A couple of weeks ago we had a TV crew down near Selma, Alabama. The rut typically kicks off around January 15 here, and after my first 2 sits I knew we’d hit things just right.
I saw young bucks scent-trailing and chasing, and the first evening a pretty good buck fight broke out in the food plot I watched. I had 3 more days to hunt, and figured it was just a matter of time until I saw a shooter. I was not going to be picky; people had been hunting these areas and these stands for weeks, making these already wild deer spookier and more nocturnal yet. If I saw a 3.5- or 4.5-year-old buck with a 120-plus rack, I’d gladly take him.
The next morning deer rutted harder yet. I didn’t see much from my ladder, but my friend and Sportsman Channel colleague Graig Hale spotted a high-racked buck chasing a doe through the woods. The white antlers looked heavy, so Graig dropped him with a quick shot from his .270 Remington Model 783.
Great decision: the 4.5-year-old 8-point buck scored 136 with character, a real trophy for hard-hunted ground in Alabama.
All good, but dark clouds were moving in and the temperature was dropping fast as I headed to my stand that evening. Around 2:00 o’clock, sleeted started and then turned to light snow.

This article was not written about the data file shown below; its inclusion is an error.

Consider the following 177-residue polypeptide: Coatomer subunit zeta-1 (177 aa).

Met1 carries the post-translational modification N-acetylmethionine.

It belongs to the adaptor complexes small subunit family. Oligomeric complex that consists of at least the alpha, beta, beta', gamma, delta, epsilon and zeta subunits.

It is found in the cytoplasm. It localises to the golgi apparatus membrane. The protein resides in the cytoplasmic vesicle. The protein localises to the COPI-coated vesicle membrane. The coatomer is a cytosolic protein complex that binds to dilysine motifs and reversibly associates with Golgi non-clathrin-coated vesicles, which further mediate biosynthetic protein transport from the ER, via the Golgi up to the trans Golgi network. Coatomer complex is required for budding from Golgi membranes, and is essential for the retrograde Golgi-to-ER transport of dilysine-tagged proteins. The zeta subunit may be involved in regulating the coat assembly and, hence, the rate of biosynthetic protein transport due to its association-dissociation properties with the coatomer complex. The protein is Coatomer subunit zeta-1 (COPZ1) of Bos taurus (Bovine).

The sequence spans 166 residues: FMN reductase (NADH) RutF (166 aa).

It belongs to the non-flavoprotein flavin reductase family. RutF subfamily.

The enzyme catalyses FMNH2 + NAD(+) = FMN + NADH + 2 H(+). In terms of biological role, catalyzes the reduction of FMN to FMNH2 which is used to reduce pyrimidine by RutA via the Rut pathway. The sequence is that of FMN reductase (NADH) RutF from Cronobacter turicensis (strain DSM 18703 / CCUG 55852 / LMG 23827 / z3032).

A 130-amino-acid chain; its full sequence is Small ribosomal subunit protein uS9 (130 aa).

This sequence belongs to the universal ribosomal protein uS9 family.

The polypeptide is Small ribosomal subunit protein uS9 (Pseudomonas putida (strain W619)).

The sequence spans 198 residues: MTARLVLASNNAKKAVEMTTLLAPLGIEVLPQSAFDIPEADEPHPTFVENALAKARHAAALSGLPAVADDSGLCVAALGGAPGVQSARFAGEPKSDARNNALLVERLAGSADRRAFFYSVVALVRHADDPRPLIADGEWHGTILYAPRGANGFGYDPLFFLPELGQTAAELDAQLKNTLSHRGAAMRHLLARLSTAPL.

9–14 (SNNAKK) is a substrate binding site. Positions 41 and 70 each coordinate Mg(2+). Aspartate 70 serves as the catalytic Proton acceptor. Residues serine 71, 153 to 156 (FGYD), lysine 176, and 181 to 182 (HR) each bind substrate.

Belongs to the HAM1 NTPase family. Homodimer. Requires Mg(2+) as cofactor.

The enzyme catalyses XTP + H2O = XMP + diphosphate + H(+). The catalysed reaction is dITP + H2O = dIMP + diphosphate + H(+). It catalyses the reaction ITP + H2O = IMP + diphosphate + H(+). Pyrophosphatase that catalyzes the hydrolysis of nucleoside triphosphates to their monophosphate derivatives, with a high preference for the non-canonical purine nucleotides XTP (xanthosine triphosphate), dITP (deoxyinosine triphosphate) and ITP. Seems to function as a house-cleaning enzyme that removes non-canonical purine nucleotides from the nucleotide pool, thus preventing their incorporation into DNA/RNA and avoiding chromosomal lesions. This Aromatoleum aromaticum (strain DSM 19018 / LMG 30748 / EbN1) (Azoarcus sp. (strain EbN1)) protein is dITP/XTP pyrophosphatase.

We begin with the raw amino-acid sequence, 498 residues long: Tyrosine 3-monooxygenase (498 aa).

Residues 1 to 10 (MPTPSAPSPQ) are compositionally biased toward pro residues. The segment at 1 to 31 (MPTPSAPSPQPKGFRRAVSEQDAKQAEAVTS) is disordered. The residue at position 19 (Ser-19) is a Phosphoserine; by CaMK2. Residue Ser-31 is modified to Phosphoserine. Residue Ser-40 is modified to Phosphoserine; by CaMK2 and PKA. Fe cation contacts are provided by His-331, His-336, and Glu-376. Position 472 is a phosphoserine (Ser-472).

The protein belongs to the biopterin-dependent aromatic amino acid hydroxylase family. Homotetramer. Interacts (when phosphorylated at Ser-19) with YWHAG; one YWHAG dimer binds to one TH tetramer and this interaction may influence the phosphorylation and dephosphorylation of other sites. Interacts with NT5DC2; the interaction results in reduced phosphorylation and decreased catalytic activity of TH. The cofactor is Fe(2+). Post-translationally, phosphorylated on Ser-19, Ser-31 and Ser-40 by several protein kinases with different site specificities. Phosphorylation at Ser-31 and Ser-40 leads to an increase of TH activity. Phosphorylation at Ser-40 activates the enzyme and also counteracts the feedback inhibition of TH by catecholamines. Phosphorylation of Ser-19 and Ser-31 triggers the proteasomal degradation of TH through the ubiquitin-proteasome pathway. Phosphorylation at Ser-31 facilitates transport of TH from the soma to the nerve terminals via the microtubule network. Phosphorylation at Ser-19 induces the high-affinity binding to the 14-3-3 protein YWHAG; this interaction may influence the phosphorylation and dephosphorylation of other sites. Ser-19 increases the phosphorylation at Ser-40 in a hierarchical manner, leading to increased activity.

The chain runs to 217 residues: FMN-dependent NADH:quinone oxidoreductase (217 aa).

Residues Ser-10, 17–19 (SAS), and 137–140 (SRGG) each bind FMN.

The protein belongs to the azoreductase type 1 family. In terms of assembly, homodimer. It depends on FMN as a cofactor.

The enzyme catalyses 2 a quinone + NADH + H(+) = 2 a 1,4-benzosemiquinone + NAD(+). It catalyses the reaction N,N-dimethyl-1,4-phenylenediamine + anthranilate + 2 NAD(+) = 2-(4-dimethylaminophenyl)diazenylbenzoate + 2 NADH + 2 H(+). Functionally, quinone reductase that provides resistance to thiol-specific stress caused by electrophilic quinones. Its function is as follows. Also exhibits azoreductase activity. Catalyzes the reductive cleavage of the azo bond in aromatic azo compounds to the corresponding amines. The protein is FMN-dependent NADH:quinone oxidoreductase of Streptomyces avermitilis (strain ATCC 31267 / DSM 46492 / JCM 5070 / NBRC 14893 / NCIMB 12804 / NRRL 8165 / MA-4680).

Normally I hope for cold and snow in the rut, but not in Alabama. “This weather will freak these deer out,” I told my cameraman Mike.
The snow picked up and the temperature dropped into the 20s at dusk. We didn’t see a single deer. It snowed 3 inches overnight, and was 10 degrees the next morning. We saw nothing, even the squirrels refused to move. I hunted 2½ more days and saw a total of 4 deer, and no bucks even close to shooting.
Back home, to confirm my suspicions that snow and cold freak out Southern deer, I emailed Chuck Sykes, Director Alabama Wildlife and Fisheries. He wrote back:
Mike: You’ve got to think like an Alabama deer not a Midwestern deer. Most of our deer have never seen snow. They may be 3 or 4 years old before they do. So, it does freak them out. It’s been my experience over the years down here, sleep in when it snows or a hard cold front comes in. They hunker down in the closest thicket and pout until it warms up a bit and the snow starts to melt. It usually takes them 2 or 3 days to get adjusted.
I’ll remember that next time I hunt the Deep South, and you should too if you live down there.
But all was not lost. Graig shooting his great buck the morning before the snow hit saved the day and helped to make another fine episode of BIG DEER TV that will appear on Sportsman later this year.
“Pray for snow….unless you’re in Alabama”….
Great Buck Graig. A Dixie beauty.